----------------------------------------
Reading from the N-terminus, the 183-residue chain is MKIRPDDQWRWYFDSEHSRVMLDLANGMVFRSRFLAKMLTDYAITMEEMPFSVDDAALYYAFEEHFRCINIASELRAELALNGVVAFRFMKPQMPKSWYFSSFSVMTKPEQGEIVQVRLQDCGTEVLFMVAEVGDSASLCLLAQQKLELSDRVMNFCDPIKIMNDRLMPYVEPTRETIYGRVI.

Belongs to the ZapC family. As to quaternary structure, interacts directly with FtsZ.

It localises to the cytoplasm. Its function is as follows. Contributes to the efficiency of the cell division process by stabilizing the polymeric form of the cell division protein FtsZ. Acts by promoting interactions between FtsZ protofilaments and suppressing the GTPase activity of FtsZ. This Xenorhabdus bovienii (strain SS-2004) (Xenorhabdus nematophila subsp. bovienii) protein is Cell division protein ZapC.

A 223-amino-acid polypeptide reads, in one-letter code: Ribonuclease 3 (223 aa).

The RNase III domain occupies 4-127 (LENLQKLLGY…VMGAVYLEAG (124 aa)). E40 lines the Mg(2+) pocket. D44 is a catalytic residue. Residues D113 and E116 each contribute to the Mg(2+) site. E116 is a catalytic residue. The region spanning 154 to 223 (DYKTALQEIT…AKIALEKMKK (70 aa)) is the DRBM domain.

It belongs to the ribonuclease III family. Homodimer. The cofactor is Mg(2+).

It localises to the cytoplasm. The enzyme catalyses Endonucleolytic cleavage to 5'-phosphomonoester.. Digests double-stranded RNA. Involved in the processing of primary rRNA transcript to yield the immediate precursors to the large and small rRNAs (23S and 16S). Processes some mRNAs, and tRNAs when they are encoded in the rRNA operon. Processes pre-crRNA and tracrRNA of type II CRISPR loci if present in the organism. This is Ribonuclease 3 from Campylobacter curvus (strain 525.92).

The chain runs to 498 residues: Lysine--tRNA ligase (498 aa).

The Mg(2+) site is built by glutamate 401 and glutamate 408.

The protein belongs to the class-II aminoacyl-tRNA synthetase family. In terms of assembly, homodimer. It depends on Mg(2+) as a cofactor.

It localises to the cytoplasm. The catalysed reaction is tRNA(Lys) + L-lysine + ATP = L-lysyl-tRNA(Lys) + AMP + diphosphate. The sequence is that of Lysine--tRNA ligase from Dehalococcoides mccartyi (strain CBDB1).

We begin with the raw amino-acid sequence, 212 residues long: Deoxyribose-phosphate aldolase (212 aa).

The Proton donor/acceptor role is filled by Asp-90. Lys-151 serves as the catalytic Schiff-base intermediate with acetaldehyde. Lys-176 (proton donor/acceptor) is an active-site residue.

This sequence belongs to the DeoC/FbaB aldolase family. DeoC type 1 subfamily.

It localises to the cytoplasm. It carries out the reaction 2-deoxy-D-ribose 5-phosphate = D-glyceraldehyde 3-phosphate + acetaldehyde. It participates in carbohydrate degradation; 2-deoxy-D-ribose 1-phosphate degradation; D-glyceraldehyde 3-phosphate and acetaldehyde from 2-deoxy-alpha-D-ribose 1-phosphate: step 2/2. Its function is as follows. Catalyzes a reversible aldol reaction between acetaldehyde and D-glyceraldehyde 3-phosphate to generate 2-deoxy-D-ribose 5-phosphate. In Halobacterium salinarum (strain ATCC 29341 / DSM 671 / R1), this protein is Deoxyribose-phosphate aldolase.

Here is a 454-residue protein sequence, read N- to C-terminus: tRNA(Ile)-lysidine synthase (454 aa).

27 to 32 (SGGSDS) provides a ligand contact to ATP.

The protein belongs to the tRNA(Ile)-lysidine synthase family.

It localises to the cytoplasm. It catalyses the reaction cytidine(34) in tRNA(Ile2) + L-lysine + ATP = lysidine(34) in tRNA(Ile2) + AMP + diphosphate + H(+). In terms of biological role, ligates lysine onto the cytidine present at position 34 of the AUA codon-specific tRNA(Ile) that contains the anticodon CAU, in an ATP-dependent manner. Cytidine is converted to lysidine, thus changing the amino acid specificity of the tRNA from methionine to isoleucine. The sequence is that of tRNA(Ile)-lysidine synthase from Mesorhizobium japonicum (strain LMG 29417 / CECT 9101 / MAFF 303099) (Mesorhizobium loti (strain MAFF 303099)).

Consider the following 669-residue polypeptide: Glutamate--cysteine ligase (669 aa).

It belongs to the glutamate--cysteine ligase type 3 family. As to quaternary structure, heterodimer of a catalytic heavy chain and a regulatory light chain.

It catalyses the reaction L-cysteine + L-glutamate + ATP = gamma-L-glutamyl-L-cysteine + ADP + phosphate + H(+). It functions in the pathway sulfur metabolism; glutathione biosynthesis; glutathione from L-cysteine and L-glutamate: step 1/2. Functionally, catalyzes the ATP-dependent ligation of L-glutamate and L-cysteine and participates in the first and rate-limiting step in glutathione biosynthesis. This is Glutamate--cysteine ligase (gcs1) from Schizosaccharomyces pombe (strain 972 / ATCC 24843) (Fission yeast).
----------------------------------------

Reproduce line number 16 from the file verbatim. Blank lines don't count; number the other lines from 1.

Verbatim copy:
Here is a 454-residue protein sequence, read N- to C-terminus: tRNA(Ile)-lysidine synthase (454 aa).